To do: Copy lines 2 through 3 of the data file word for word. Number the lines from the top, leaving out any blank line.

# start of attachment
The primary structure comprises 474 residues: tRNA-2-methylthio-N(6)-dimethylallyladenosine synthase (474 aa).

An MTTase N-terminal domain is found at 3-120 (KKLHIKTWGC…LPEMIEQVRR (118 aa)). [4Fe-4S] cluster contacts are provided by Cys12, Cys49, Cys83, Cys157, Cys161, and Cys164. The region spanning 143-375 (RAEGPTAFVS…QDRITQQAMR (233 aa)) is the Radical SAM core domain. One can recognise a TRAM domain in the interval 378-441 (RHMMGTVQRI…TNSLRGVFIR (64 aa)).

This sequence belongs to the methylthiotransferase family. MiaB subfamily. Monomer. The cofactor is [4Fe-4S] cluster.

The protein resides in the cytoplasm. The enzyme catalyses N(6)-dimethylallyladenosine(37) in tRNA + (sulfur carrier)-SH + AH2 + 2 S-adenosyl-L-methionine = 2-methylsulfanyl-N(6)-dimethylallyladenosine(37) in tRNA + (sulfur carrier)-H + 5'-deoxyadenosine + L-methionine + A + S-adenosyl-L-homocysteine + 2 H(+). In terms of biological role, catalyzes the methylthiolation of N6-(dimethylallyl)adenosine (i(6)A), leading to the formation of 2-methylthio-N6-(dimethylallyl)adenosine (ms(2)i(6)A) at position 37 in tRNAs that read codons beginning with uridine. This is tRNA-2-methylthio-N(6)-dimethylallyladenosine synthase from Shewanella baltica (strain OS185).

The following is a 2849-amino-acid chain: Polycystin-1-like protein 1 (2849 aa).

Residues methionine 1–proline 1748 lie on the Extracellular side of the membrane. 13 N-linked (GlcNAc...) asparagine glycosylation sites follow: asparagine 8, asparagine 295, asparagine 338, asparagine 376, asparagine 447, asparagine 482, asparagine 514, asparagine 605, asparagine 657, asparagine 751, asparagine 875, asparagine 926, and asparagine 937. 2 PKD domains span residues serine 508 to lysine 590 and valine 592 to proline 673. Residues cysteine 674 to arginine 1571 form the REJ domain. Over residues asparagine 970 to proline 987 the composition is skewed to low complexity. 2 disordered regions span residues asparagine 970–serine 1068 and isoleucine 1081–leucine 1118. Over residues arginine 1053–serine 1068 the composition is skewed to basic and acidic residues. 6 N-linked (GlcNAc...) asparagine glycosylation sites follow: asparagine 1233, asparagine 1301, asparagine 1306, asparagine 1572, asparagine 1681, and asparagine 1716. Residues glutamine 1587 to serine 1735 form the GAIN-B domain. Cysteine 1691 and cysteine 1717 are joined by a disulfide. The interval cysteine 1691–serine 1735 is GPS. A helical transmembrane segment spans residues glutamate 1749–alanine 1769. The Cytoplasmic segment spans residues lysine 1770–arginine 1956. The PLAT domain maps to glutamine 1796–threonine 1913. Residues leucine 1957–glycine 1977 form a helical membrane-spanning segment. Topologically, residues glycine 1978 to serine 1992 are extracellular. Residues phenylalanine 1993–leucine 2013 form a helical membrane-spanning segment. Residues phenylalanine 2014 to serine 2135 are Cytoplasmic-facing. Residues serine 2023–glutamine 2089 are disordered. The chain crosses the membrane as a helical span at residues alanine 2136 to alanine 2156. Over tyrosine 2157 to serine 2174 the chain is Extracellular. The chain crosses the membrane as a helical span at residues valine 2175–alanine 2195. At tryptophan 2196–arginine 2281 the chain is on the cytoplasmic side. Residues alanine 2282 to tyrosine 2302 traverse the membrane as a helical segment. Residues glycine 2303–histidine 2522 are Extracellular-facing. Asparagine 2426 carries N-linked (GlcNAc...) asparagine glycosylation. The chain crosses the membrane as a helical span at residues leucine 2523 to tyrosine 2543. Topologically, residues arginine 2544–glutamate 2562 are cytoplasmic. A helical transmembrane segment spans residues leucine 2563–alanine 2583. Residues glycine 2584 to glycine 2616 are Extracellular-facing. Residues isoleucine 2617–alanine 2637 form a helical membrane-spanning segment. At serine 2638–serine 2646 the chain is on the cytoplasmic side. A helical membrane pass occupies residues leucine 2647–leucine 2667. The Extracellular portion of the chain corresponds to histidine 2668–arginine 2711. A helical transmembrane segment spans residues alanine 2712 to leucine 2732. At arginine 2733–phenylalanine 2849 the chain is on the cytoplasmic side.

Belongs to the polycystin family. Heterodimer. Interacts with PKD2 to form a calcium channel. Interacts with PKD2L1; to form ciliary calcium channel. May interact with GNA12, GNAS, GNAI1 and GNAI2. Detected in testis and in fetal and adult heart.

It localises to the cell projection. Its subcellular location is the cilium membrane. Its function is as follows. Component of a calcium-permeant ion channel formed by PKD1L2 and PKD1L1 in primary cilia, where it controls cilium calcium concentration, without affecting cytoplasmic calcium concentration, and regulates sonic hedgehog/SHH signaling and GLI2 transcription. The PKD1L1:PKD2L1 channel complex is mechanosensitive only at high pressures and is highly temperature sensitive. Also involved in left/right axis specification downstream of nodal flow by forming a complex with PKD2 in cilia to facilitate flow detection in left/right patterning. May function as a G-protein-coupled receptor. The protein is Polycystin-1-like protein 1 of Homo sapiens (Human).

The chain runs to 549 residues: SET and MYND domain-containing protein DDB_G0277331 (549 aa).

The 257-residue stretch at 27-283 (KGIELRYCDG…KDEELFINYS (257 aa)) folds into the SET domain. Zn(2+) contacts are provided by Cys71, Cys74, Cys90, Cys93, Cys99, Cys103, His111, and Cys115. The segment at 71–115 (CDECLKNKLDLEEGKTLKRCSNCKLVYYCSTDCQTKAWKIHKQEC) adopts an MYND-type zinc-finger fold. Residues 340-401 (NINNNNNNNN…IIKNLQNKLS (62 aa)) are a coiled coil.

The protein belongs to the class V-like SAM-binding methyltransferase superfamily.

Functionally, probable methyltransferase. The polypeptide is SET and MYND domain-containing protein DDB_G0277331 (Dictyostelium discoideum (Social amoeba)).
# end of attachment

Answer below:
An MTTase N-terminal domain is found at 3-120 (KKLHIKTWGC…LPEMIEQVRR (118 aa)). [4Fe-4S] cluster contacts are provided by Cys12, Cys49, Cys83, Cys157, Cys161, and Cys164. The region spanning 143-375 (RAEGPTAFVS…QDRITQQAMR (233 aa)) is the Radical SAM core domain. One can recognise a TRAM domain in the interval 378-441 (RHMMGTVQRI…TNSLRGVFIR (64 aa)).

This sequence belongs to the methylthiotransferase family. MiaB subfamily. Monomer. The cofactor is [4Fe-4S] cluster.